The eco­nomic war­fare

Alive - - Menace -

The coun­ter­feit­ers used to run their busi­ness in groups for their own profit. The con­cept of eco­nomic war­fare was largely un­known. But Hitler’s Ger­many had changed the con­cept al­to­gether and had suc­cess­fully used coun­ter­feit­ing as eco­nomic war­fare against Bri­tain by launch­ing ‘Op­er­a­tion Bern­hard’ – an ex­er­cise by the Nazis to forge Bri­tish bank notes early in 1940.

The sec­ond phase of the op­er­a­tion was re­vived in 1942 for fi­nanc­ing Ger­man in­tel­li­gence op­er­a­tion much like Pak­istan’s In­ter-Ser­vice In­tel­li­gence (ISI) backed ter­ror fund­ing in In­dia. Op­er­a­tion Bern­hard was the start of state spon­sored eco­nomic war­fare which is still a threat for most of the big economies across the globe in­clud­ing United

States. Su­per­doller – high qual­ity coun­ter­feit USD 100 bill which was al­most in­dis­tin­guish­able from the gen­uine ollers was pro­duced al­legedly by North Korea in late 1980.

with only Rs 40 Lakh in­clud­ing the re­wards that was re­port­edly paid to the fam­i­lies of ten ter­ror­ists.

On the other hand, the op­er­a­tion part is equip­ping few thou­sand in­fil­tra­tors with so­phis­ti­cated guns, ex­plo­sive and cash money. It can eas­ily be done through gen­er­at­ing low fund and ex­tor­tion from lo­cal peo­ple.

Car­ry­ing out eco­nomic war­fare by coun­ter­feit­ing can­not be re­stricted to launch de­mon­eti­sa­tion as they only need to make a close replica of new notes to be­fool the gen­eral pub­lic. The 95 per cent coun­ter­feited cur­rency will also serve their pur­pose.

NIA has learnt that FICN are printed in Pak­istan’s gov­ern­ment press and from there it makes the way to In­dia via other coun­tries. The notes are printed in two highly se­cured print­ing presses in Malir can­ton­ment near Karachi.

Mean­while, the coun­try’s in­tel­li­gence agen­cies have seen the first time FICN be­ing chan­nelised from China in 2013, which raised the eye­brow of the of­fices in se­cu­rity es­tab­lish­ment as China has never been used as FICN cor­ri­dor be­fore 2013.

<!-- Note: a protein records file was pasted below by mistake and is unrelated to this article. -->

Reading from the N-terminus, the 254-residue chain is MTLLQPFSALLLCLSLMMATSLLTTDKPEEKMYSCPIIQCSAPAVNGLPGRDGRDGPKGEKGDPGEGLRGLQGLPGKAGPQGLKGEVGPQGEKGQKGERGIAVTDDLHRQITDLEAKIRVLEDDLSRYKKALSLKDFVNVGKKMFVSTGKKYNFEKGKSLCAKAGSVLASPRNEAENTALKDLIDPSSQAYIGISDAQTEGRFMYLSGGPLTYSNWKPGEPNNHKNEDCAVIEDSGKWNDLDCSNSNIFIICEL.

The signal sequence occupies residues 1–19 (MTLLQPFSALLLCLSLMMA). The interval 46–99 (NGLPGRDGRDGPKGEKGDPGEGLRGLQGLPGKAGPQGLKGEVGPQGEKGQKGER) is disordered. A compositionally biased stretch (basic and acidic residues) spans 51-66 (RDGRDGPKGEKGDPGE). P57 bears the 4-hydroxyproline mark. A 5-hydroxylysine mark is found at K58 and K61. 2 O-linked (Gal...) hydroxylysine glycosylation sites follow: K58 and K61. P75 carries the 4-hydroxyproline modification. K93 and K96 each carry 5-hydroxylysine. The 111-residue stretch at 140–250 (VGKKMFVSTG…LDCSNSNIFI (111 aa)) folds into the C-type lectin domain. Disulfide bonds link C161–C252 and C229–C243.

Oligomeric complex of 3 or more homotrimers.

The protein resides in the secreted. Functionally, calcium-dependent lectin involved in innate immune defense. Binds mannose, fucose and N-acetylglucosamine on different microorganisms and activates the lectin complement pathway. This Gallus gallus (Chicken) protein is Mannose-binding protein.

In­dian in­tel­li­gence found that the Chi­nese drug car­tels and Pak­istani spy agency ISI had jointly worked to in­sert the FICN in In­dia via Nepal from China’s Xin­jiang prov­ince.

The Nepali law en­force­ment au­thor­ity acted on the tip-off pro­vided by the In­dian in­tel­li­gence, had ar­rested a person iden­ti­fied as one Ran­jit Jha from Bir­na­gar, a city on In­dia-Nepal bor­der on 24 June in 2013.

The person was re­ceiv­ing a con­sign­ment of Rs 30 Lakh in FICN which were hid­den in elec­tronic dolls, pi­ano and a cra­dle im­ported from Hong Kong. The con­sign­ment was com­ing from Pak­istan via Hong Kong and landed in Nepal through pri­vate air­ways and was set to head to Bi­har’s Moti­hari.

The Direc­torate of Rev­enue In­tel­li­gence (DRI) had cap­tured a con­sign­ment in courier ser­vice which was ad­dressed to a Delhi restau­rant. The in­ves­ti­ga­tors of DRI found Rs 30 Lakh in FICN in­side the pack which sent from Xin­jiang, a news­pa­per re­port said.

The In­dian cap­i­tal of FICN

You have to spend barely an hour to get a bunch of FICN from sta­tion­ary shops or you may even place the or­der sit­ting in ho­tel-at­ten­dants to get hold of the things at room – get­ting fake cur­rency notes are that much easy in Kali­achak – a place in West Ben­gal’s Malda dis­trict, con­sid­ered be­ing In­dia’s fake cur­rency cap­i­tal.

The sleuths of in­ves­ti­ga­tion agen­cies, state po­lice and Bor­der Se­cu­rity Force (BSF) are vig­i­lant over the ar­eas, but still the in­trud­ers across the bor­der from Bangladesh man­aged to en­ter with ex­tremely high qual­ity fake Rs 2000 notes. The po­lice have lodged close to 200 FICN cases, ar­rested around 300 ac­cused and have seized FICN around Rs 2 Crore from this small sin­gle area.